If you don't know if programming for you at all, you may also take a look at this article.
Practice along the way with me by creating code snippets in Codepen. I don't leave the code snippets as text intentionally, so you can type it yourself and memorize better.
Disclaimer: this is a superficial guide that doesn't explain all the things covered here as well as many details and possible approaches.
We can save some data in our program now! What about some dynamics, calculations?
Meet a function. It's a set of instructions aimed to do something useful to us. In the example above, the function
addOneTo adds 1 to a number we provide to it as an argument. Yes, we can pass data to functions. But it's not mandatory. It depends on what we want to achieve. There are many use cases.
How can we see the result of this code execution? Let's write it to the output.
We should see 2 that show up in the browser console - the result of the execution. Okay, you got this. What about a more real-world example?
Consider you have data: a list of people with their emails. You need to get only their emails. The list can be changing over time, so doing so manually is not convenient. In this case, we need to get acquainted with a new data type - arrays.
So what about our real-world task? Let's define what the data should look like. We have a list of people. Each of them has an email. Also, there may be other properties like name or age.
Our task is to get only a person's email. So, each person isn't a string, right? A number? Nope. An object?
Wow, wait! So many new things here! Wait, I'll explain.
The question you may have is do we have any conventions to name a function's arguments? Not really, we have the same naming conventions as for variables.
Why array argument has
.map ? What is it?
array is an object, actually, but don't mind that for now. All the objects have properties, right? So as our
array does, but we didn't write it manually. By the way, how do we write object properties, the other way?
map we've seen. The
map isn't a number, or string though. It's a function! Yes, object properties can be functions! Alright, what does it do?
map is a function that has one argument - another function. Don't leave! Give me a minute, I'll explain.
See, we pass a raw function to the
sumOf, but we don't call them while passing, like this:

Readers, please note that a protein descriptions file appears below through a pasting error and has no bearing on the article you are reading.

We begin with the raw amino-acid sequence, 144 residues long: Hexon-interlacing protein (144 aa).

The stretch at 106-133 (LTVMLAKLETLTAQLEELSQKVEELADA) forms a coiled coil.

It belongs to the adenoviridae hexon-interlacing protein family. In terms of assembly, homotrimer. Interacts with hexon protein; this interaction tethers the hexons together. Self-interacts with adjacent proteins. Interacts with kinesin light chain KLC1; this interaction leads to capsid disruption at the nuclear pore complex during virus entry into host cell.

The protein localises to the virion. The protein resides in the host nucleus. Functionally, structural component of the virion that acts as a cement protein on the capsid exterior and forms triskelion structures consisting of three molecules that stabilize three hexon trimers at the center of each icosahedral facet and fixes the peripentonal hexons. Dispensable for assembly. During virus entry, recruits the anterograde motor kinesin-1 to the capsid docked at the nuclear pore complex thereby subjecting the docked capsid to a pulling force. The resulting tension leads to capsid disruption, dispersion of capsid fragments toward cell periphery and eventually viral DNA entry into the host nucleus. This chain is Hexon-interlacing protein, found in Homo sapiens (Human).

sumOf(fn1(), fn2()). In this case, we would need to rewrite the
sumOf function as follows:
Let's return to our map function. It consumes a function (which we also call a callback). This function(callback) is going to be executed on each element of a given array. In our case, we had people array, so we iterate through each object in the array and execute the function on it. For each person, we call a function that has an argument - a current object(person) we iterate.
The next question you may have is what
person.email is? In this way, we read the
person variable, which is an object, for its property email. Then, we return a person's email.
map returns a new transformed array, which we save to emails variable and return.
I know, it's difficult to grasp at the moment all of this stuff. With practice, it'll be easy, I promise.
But now you know the fundamentals of fundamentals! Yes, not all of them, but that's enough to start practicing immediately. With what things you got acquainted currently:
- Variables. You can tell your program what things to save in memory while executing.
- Functions. You know how to pass variables to functions as arguments, how to return a function's result. Of course, there are a lot of language instructions to learn, to make the most use of functions. But now you have the basics and can google more narrow examples.
- How to write output to the console via console.log. Arrays can contain a lot of different data. The same applies to objects.
- Objects have properties to be assigned and reassigned if we need so. They also have built-in properties. Like the
mapwe saw for arrays. All the arrays have this property.
If you didn't understand something or have questions, don't hesitate to write me on Twitter (DMs are open).